Who is the lonely figure that Watson saw over the moors in The Hound of the Baskervilles?
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Watson sees the figure of Sherlock Holmes on the tor, but does not know it is him because he thinks Holmes is in London.
Sherlock Holmes’s loyal friend and assistant Watson has been staying at the Baskerville House to collect information on the mysterious Hound of the Baskervilles that is supposed to be haunting the moor. One day Watson is walking with the baronet when he sees a “lonely man upon the tor.” He knows it is not the convict, but does not recognize the man.
As far as I could judge, the figure was that of a tall, thin man. He stood with his legs a little separated, his arms folded, his head bowed, as if he were brooding over that enormous wilderness of peat and granite which lay before him. (ch 9)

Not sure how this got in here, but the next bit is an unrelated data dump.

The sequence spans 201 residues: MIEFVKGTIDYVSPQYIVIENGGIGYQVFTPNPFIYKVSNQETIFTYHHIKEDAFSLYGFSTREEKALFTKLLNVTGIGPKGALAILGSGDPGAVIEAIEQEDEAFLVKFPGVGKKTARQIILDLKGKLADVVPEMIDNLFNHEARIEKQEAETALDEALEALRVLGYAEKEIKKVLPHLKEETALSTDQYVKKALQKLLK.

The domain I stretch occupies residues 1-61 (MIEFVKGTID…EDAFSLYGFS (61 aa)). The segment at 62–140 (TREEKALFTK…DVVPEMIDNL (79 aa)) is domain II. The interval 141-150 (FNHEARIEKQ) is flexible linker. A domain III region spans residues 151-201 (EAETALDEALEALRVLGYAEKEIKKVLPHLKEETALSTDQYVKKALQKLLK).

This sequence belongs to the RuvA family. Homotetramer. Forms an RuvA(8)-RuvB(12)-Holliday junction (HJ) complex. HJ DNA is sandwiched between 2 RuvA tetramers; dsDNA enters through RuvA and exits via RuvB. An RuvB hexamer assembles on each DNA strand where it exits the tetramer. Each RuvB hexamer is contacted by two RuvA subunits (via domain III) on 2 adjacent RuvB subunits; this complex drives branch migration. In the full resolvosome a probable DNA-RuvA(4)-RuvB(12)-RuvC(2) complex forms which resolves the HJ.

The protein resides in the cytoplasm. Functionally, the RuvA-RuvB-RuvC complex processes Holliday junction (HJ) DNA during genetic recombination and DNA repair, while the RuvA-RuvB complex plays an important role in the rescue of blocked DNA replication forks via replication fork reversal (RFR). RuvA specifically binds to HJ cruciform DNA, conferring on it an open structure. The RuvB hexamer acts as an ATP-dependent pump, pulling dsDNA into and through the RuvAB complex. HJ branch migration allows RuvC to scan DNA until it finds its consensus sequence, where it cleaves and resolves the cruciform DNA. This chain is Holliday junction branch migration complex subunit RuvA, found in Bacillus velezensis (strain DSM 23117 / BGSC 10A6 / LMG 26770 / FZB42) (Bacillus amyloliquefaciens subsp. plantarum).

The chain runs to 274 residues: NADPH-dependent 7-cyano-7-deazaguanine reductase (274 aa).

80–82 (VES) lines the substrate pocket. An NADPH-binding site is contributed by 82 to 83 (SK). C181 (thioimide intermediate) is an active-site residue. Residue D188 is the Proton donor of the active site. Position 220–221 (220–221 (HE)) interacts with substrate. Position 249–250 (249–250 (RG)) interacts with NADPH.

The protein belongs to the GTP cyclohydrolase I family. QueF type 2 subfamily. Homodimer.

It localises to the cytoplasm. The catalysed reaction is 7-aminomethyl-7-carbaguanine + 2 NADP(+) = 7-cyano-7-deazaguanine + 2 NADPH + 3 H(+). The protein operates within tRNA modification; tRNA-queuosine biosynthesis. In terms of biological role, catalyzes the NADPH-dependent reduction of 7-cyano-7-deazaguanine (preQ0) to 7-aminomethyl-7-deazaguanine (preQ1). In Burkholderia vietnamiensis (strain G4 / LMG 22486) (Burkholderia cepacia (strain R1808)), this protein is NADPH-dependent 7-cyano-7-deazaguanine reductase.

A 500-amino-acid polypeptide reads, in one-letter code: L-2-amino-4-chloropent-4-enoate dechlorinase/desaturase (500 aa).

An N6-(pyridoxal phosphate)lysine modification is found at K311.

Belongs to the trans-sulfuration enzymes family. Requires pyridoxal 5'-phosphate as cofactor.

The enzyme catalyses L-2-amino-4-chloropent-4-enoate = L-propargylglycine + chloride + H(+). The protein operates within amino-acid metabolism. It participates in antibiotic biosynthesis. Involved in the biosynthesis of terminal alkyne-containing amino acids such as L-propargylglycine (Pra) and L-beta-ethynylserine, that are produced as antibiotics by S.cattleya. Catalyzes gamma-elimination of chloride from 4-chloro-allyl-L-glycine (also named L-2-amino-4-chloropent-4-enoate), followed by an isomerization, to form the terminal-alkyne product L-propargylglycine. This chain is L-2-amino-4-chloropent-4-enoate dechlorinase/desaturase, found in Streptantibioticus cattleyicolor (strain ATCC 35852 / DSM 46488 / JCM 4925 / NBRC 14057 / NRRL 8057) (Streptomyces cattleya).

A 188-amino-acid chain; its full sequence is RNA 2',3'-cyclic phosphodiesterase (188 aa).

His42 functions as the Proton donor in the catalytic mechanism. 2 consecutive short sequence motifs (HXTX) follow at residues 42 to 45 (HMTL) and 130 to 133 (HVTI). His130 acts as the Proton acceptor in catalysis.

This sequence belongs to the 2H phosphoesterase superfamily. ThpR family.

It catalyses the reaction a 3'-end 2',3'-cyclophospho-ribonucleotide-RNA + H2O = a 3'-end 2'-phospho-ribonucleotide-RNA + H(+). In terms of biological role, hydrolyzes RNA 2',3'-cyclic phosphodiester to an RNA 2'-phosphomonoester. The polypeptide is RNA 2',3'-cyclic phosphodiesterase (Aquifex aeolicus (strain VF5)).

Watson does not find out until he investigates further that the man is actually Sherlock Holmes. Watson is angry because Holmes did not trust him to tell him he was actually hiding out on the moor instead of being in London like he was supposed to be.
Although Holmes trusts Watson, he still needs to explore different avenues on his own. He sees no reason for Watson to be upset that he did not let him in on the secret, because he is just pursuing the investigation.
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